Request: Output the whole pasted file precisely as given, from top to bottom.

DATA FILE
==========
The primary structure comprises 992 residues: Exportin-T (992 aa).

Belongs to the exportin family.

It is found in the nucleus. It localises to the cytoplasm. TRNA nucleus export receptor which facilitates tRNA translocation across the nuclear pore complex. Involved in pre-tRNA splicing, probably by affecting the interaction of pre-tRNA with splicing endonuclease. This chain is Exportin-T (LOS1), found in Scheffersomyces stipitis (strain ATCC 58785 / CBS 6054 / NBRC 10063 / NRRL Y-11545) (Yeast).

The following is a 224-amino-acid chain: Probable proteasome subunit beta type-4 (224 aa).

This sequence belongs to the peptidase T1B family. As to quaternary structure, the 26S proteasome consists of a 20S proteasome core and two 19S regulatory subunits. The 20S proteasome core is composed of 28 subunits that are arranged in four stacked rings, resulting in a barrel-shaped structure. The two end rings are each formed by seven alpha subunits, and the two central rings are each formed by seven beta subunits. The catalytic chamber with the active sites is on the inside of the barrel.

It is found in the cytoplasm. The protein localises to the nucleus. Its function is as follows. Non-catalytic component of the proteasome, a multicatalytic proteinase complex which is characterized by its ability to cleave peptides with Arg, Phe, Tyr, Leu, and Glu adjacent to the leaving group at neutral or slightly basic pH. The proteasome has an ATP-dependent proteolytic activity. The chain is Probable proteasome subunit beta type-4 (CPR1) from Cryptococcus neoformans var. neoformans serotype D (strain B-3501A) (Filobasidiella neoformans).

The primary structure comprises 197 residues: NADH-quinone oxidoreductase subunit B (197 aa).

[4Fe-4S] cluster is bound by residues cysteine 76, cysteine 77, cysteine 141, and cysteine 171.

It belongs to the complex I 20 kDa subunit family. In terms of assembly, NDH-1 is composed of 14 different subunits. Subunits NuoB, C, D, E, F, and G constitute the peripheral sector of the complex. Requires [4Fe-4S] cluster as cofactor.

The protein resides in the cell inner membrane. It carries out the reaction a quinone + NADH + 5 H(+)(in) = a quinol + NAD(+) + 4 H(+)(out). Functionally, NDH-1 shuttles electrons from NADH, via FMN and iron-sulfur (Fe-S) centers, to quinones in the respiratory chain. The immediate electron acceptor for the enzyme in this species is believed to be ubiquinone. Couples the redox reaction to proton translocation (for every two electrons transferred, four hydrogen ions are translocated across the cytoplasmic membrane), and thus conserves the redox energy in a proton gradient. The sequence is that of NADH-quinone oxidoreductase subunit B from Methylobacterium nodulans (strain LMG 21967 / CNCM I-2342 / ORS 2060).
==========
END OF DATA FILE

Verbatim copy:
The primary structure comprises 992 residues: Exportin-T (992 aa).

Belongs to the exportin family.

It is found in the nucleus. It localises to the cytoplasm. TRNA nucleus export receptor which facilitates tRNA translocation across the nuclear pore complex. Involved in pre-tRNA splicing, probably by affecting the interaction of pre-tRNA with splicing endonuclease. This chain is Exportin-T (LOS1), found in Scheffersomyces stipitis (strain ATCC 58785 / CBS 6054 / NBRC 10063 / NRRL Y-11545) (Yeast).

The following is a 224-amino-acid chain: Probable proteasome subunit beta type-4 (224 aa).

This sequence belongs to the peptidase T1B family. As to quaternary structure, the 26S proteasome consists of a 20S proteasome core and two 19S regulatory subunits. The 20S proteasome core is composed of 28 subunits that are arranged in four stacked rings, resulting in a barrel-shaped structure. The two end rings are each formed by seven alpha subunits, and the two central rings are each formed by seven beta subunits. The catalytic chamber with the active sites is on the inside of the barrel.

It is found in the cytoplasm. The protein localises to the nucleus. Its function is as follows. Non-catalytic component of the proteasome, a multicatalytic proteinase complex which is characterized by its ability to cleave peptides with Arg, Phe, Tyr, Leu, and Glu adjacent to the leaving group at neutral or slightly basic pH. The proteasome has an ATP-dependent proteolytic activity. The chain is Probable proteasome subunit beta type-4 (CPR1) from Cryptococcus neoformans var. neoformans serotype D (strain B-3501A) (Filobasidiella neoformans).

The primary structure comprises 197 residues: NADH-quinone oxidoreductase subunit B (197 aa).

[4Fe-4S] cluster is bound by residues cysteine 76, cysteine 77, cysteine 141, and cysteine 171.

It belongs to the complex I 20 kDa subunit family. In terms of assembly, NDH-1 is composed of 14 different subunits. Subunits NuoB, C, D, E, F, and G constitute the peripheral sector of the complex. Requires [4Fe-4S] cluster as cofactor.

The protein resides in the cell inner membrane. It carries out the reaction a quinone + NADH + 5 H(+)(in) = a quinol + NAD(+) + 4 H(+)(out). Functionally, NDH-1 shuttles electrons from NADH, via FMN and iron-sulfur (Fe-S) centers, to quinones in the respiratory chain. The immediate electron acceptor for the enzyme in this species is believed to be ubiquinone. Couples the redox reaction to proton translocation (for every two electrons transferred, four hydrogen ions are translocated across the cytoplasmic membrane), and thus conserves the redox energy in a proton gradient. The sequence is that of NADH-quinone oxidoreductase subunit B from Methylobacterium nodulans (strain LMG 21967 / CNCM I-2342 / ORS 2060).